Guns Don't Kill People; Olympic Athletes Do

Guns Don't Kill People; Olympic Athletes Do

Guns Don't Kill People; Olympic Athletes Do

Gossip, speculation, and scuttlebutt about politics.
Nov. 23 1999 5:16 PM

Guns Don't Kill People; Olympic Athletes Do

Two months ago, Chatterbox wrote an item praising Bill Bradley for turning the tables on Sam Donaldson and Cokie Roberts when Donaldson asked Bradley, on ABC's This Week, whether he'd ever used any illegal drugs. (For a full transcript of the broadcast, click here.) Chatterbox continues to admire Bradley for firing back, "Have you?" and "Have you, Cokie?" and "George [Will]? Who wants to know?" And Chatterbox continues to find amusing Roberts' desperate attempts to change the subject ("Senator, on guns and violence" and "Can we get to guns and violence?" and "The--you wrote an Op-Ed on guns") after she gave Bradley the ridiculous non-answer that "I was so pregnant during those years." (As Chatterbox observed in the earlier item, Roberts has only two kids.)

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But Chatterbox was too beguiled by this little operetta to notice at the time that once Bradley finally permitted Roberts to change the subject, it was Bradley who gave Roberts a nonsensical answer. Let's pick the dialogue up where Chatterbox's previous item left off.

At first, Bradley more than held his own:

COKIE: The--you wrote an Op-Ed on guns.

BRADLEY: Yes.

COKIE: Why not ban all handguns? Why just leave it to Saturday-night specials?

BRADLEY: Well I would ban Saturday-night specials.

COKIE: I know.

BRADLEY: And ever since I saw Robert Kennedy in a pool of blood on the floor of the Ambassador Hotel, the picture of it, in 1968, I thought any president should ban Saturday-night specials. I think that with regard to all handguns, we should have system of registration and licensing, just like we do for automobiles. If we can do it for automobiles, we ought to be able to do it to handguns. We ought to take gun dealers out of residential neighborhoods. We ought to make it a felony, not a misdemeanor, if you sell a gun to somebody who is underage or who is a felon himself. And I think that we ought to put trigger locks on guns. And I think, finally, that we ought to have background checks for people who buy guns at the gun shows.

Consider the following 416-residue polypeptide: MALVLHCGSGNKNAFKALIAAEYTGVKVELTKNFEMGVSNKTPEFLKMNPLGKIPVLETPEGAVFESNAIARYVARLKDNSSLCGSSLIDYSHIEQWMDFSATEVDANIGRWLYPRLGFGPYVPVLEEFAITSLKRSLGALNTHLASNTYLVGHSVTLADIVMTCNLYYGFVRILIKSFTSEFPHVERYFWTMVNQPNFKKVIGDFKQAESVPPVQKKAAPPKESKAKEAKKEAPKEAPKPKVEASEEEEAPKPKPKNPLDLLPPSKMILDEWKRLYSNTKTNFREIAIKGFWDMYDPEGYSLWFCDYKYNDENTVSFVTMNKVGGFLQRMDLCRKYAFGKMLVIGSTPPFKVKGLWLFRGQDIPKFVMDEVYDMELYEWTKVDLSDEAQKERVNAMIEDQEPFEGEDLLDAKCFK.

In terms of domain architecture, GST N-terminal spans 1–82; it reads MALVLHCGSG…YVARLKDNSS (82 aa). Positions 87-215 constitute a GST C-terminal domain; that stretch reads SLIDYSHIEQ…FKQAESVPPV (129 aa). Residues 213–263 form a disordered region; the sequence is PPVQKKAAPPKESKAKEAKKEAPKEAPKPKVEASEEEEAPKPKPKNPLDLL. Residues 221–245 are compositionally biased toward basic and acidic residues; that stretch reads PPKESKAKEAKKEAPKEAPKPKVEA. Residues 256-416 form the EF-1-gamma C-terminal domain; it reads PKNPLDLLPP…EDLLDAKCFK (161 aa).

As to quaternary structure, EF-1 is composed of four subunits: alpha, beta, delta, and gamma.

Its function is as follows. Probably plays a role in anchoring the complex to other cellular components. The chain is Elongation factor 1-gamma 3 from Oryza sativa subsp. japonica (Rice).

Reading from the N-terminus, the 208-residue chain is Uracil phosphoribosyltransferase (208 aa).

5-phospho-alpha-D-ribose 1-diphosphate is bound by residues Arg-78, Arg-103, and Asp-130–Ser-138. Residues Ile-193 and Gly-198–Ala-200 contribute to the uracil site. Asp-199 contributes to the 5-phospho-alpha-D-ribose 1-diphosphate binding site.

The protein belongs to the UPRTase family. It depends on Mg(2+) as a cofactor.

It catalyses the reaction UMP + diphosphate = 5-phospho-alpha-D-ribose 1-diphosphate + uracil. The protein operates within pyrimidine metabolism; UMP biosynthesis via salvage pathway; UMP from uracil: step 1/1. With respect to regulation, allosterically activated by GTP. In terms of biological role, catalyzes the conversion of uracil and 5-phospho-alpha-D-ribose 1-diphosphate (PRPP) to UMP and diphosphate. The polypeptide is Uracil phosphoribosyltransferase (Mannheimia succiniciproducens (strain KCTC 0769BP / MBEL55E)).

But then Roberts came up with a very good question:

COKIE: But why not just get rid of them?

BRADLEY: Get rid of all guns? I think that getting rid of all guns ...

COKIE [Nice try, slick]: Handguns.

BRADLEY [Uh oh]: Getting rid of all handguns. Well, I mean, what are we going to [do] with the pentathlonteam in the Olympics? [You may have heard that I captained the gold-medal-winning U.S. Olympic basketball team in 1964 ...] They've got to have handguns. That's an event in the Olympics. There are several other exceptions. So I believe that we can have commonsense ...

ROBERTS [I'm ready for ya!]: England got rid of handguns after the shootings in Scotland, and they participate in the Olympics.

BRADLEY [Time to try a little bluster]: Well the point is, then they haven't gotten rid of all the handguns, have they?

SAM [Teach you to ask me bullying questions about my past drug use, beanpole]: How many angels can dance on the head of a pin, Senator?

BRADLEY [Yo Sam, thanks for overplaying your hand, as usual, with rudeness]: Well enough to answer this question the way I want to answer it.

By then, time had run out on the interview, leaving Roberts no chance to ask the logical follow-up: "Do you favor a handgun ban that would allow an exception for members of the Olympic pentathlon team, like they apparently have in England?" To which Bradley would almost certainly have answered, "No." Which would have undercut (though, of course, not eliminated) Bradley's status as Bravest Candidate on Gun Control.

Pedant's corner: Roberts might also have pointed out that the guns used in the Olympic pentathlon are air pistols, not exactly at the top of Sarah Brady's wish list of firearms to ban.